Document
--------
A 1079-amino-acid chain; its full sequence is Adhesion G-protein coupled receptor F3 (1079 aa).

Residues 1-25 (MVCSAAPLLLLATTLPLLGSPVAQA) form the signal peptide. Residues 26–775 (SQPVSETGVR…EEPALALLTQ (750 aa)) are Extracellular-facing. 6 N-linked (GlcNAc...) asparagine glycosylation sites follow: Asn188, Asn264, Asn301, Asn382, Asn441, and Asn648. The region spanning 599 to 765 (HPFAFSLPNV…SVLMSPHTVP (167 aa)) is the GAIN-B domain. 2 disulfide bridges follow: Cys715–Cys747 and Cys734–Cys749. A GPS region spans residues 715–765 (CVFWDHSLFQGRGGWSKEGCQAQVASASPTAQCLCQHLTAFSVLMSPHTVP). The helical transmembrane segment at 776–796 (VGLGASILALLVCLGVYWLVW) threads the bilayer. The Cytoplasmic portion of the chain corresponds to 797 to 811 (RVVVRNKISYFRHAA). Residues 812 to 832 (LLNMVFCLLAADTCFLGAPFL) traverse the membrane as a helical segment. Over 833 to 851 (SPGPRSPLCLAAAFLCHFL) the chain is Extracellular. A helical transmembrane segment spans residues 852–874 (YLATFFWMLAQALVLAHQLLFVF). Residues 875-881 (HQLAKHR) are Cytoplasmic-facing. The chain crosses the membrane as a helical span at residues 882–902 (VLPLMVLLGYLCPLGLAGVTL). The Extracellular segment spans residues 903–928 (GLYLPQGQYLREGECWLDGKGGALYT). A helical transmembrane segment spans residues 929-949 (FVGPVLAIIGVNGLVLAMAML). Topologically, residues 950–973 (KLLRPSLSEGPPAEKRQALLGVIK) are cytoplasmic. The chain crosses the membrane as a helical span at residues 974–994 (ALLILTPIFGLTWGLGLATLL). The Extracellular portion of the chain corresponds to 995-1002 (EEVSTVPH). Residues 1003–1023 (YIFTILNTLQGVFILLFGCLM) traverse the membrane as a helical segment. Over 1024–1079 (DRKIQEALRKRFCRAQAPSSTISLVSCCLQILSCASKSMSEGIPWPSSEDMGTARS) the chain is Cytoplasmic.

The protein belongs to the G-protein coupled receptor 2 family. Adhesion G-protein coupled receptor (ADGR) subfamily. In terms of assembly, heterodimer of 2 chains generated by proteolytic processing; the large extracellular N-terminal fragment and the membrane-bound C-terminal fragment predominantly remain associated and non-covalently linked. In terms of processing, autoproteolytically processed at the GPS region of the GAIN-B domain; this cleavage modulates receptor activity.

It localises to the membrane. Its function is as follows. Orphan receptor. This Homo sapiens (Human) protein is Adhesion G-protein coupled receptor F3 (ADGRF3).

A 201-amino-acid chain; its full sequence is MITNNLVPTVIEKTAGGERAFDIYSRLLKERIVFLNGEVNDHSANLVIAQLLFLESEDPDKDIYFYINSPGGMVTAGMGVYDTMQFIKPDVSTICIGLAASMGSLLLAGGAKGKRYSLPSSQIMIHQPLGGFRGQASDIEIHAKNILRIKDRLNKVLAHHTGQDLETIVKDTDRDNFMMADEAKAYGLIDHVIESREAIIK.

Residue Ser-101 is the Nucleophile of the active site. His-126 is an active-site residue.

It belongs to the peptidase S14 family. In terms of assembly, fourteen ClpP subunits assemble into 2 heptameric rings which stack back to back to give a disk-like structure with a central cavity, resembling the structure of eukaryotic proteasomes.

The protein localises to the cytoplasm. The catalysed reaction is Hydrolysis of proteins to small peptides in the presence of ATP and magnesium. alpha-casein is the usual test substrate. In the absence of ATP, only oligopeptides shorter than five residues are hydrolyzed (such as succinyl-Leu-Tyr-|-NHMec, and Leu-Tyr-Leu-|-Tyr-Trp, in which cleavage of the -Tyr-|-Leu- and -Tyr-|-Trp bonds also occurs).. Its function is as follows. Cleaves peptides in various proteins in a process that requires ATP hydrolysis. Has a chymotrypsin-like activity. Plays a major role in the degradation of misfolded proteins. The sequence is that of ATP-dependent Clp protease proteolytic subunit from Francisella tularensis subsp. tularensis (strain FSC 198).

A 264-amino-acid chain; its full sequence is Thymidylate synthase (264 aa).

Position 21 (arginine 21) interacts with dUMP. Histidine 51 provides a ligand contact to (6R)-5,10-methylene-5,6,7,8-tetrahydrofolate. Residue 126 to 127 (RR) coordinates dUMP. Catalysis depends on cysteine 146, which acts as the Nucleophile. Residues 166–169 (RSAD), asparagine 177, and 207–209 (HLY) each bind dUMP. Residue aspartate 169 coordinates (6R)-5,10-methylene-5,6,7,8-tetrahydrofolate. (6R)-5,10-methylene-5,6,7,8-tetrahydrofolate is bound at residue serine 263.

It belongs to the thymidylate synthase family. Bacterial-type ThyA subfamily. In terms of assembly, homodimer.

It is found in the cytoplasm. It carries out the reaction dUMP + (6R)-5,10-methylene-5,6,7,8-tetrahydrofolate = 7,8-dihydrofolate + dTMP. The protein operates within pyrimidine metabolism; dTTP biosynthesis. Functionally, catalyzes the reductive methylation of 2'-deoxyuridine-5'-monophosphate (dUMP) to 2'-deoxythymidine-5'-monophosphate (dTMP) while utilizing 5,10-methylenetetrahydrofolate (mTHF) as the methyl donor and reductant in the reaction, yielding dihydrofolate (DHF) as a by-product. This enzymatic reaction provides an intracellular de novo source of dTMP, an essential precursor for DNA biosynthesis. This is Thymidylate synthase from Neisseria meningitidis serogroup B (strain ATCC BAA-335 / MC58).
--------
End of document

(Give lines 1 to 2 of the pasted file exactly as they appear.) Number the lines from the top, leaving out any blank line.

A 1079-amino-acid chain; its full sequence is Adhesion G-protein coupled receptor F3 (1079 aa).

Residues 1-25 (MVCSAAPLLLLATTLPLLGSPVAQA) form the signal peptide. Residues 26–775 (SQPVSETGVR…EEPALALLTQ (750 aa)) are Extracellular-facing. 6 N-linked (GlcNAc...) asparagine glycosylation sites follow: Asn188, Asn264, Asn301, Asn382, Asn441, and Asn648. The region spanning 599 to 765 (HPFAFSLPNV…SVLMSPHTVP (167 aa)) is the GAIN-B domain. 2 disulfide bridges follow: Cys715–Cys747 and Cys734–Cys749. A GPS region spans residues 715–765 (CVFWDHSLFQGRGGWSKEGCQAQVASASPTAQCLCQHLTAFSVLMSPHTVP). The helical transmembrane segment at 776–796 (VGLGASILALLVCLGVYWLVW) threads the bilayer. The Cytoplasmic portion of the chain corresponds to 797 to 811 (RVVVRNKISYFRHAA). Residues 812 to 832 (LLNMVFCLLAADTCFLGAPFL) traverse the membrane as a helical segment. Over 833 to 851 (SPGPRSPLCLAAAFLCHFL) the chain is Extracellular. A helical transmembrane segment spans residues 852–874 (YLATFFWMLAQALVLAHQLLFVF). Residues 875-881 (HQLAKHR) are Cytoplasmic-facing. The chain crosses the membrane as a helical span at residues 882–902 (VLPLMVLLGYLCPLGLAGVTL). The Extracellular segment spans residues 903–928 (GLYLPQGQYLREGECWLDGKGGALYT). A helical transmembrane segment spans residues 929-949 (FVGPVLAIIGVNGLVLAMAML). Topologically, residues 950–973 (KLLRPSLSEGPPAEKRQALLGVIK) are cytoplasmic. The chain crosses the membrane as a helical span at residues 974–994 (ALLILTPIFGLTWGLGLATLL). The Extracellular portion of the chain corresponds to 995-1002 (EEVSTVPH). Residues 1003–1023 (YIFTILNTLQGVFILLFGCLM) traverse the membrane as a helical segment. Over 1024–1079 (DRKIQEALRKRFCRAQAPSSTISLVSCCLQILSCASKSMSEGIPWPSSEDMGTARS) the chain is Cytoplasmic.